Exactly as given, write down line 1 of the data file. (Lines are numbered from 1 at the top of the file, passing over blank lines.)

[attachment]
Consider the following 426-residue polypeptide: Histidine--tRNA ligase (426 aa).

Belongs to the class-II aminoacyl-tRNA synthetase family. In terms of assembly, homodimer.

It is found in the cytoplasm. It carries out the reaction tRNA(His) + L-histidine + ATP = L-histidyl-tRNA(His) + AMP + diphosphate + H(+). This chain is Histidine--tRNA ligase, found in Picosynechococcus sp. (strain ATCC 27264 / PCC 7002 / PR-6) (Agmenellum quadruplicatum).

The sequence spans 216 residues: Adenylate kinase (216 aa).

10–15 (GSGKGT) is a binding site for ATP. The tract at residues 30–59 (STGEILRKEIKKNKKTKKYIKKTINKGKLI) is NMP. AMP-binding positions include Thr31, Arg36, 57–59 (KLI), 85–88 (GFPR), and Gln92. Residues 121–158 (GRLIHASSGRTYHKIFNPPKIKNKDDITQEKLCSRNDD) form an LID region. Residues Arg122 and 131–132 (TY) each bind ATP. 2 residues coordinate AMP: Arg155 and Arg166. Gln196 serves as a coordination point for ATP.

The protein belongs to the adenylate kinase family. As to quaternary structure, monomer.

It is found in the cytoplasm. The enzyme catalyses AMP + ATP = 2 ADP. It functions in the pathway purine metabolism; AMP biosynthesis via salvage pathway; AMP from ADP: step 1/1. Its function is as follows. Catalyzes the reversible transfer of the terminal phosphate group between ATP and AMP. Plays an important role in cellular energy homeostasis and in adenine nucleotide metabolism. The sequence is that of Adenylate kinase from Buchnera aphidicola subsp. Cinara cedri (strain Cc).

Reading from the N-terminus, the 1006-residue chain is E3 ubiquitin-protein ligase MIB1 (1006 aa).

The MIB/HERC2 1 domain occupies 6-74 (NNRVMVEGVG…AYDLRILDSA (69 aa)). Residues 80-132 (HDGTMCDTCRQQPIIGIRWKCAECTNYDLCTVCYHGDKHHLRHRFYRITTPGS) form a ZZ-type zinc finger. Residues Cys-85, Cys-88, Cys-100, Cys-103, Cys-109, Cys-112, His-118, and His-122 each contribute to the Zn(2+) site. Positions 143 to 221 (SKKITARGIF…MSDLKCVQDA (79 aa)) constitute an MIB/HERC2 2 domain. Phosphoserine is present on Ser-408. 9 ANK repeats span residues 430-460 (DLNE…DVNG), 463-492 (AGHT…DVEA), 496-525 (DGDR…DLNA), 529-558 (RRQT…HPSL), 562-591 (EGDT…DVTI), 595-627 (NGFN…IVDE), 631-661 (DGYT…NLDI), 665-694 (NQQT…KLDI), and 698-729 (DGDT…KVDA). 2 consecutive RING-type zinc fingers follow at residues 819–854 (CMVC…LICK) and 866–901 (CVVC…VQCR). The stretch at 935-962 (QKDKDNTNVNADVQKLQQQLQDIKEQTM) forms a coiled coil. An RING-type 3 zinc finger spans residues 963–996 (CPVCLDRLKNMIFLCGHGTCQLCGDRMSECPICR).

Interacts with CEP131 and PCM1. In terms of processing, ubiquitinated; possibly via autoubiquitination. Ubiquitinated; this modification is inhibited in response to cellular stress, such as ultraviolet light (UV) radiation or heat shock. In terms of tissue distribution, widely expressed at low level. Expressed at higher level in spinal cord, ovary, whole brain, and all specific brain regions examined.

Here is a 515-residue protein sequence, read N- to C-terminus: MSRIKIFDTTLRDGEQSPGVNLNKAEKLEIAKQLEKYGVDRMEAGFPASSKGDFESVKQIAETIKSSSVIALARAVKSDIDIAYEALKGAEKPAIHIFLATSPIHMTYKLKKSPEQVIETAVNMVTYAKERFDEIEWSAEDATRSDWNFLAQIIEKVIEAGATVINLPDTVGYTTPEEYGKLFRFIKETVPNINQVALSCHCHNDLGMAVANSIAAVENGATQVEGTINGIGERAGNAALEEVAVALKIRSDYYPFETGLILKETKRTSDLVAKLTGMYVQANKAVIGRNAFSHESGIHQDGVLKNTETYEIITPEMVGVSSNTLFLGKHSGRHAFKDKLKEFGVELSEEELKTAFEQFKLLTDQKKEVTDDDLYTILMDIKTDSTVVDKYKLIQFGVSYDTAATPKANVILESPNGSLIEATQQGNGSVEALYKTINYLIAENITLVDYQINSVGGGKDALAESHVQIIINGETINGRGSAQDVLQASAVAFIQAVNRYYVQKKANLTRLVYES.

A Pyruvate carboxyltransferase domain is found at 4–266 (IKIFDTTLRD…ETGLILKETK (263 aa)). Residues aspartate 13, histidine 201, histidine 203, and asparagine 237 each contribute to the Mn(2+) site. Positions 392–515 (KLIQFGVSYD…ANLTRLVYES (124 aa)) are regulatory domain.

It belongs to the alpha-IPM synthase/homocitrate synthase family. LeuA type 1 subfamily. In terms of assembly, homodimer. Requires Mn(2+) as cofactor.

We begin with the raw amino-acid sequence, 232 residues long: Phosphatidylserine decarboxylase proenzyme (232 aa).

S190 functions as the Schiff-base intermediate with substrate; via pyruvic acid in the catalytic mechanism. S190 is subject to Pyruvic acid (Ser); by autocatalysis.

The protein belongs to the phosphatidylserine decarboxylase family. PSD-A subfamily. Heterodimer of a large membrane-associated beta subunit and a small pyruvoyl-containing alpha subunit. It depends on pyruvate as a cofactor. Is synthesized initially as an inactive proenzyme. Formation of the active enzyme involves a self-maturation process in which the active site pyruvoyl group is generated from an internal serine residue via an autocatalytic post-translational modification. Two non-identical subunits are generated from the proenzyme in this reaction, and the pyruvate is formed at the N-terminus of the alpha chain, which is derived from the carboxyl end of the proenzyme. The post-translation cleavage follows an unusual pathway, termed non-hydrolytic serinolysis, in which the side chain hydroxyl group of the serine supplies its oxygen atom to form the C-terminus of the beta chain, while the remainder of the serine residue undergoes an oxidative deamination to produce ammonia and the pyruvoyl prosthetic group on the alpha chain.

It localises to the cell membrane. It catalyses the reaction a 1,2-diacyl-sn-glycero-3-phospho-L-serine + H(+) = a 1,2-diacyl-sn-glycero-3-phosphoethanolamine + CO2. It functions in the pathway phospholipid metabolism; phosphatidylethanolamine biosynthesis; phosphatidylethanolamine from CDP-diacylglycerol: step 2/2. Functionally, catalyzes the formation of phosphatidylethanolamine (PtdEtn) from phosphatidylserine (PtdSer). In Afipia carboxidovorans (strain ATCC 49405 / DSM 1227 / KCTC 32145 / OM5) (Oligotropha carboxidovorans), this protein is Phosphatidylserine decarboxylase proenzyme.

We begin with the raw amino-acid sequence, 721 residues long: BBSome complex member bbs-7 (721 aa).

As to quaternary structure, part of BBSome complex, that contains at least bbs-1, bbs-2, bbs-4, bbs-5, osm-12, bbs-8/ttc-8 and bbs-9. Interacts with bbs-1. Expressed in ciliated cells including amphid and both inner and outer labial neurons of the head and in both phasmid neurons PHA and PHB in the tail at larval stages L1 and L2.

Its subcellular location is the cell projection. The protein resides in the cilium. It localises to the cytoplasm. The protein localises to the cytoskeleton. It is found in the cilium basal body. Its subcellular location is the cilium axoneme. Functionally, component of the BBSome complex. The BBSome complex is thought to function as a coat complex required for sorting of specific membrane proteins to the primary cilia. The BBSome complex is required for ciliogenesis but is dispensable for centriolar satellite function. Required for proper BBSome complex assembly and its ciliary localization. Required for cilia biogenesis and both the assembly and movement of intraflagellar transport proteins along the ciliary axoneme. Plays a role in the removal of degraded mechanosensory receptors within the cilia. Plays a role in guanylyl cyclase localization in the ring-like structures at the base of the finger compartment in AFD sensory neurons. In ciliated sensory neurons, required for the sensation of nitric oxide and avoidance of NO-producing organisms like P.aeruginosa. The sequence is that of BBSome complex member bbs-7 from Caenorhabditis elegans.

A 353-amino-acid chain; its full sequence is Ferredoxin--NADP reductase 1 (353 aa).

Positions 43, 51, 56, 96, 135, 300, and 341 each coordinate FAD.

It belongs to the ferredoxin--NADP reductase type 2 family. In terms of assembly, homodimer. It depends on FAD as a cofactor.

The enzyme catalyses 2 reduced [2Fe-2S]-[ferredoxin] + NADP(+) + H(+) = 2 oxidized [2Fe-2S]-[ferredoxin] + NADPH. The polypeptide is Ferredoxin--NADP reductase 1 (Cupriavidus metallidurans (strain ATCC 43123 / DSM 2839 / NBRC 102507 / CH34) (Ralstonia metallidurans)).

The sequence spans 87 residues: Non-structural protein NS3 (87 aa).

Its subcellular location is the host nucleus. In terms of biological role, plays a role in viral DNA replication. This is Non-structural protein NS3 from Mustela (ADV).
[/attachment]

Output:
Consider the following 426-residue polypeptide: Histidine--tRNA ligase (426 aa).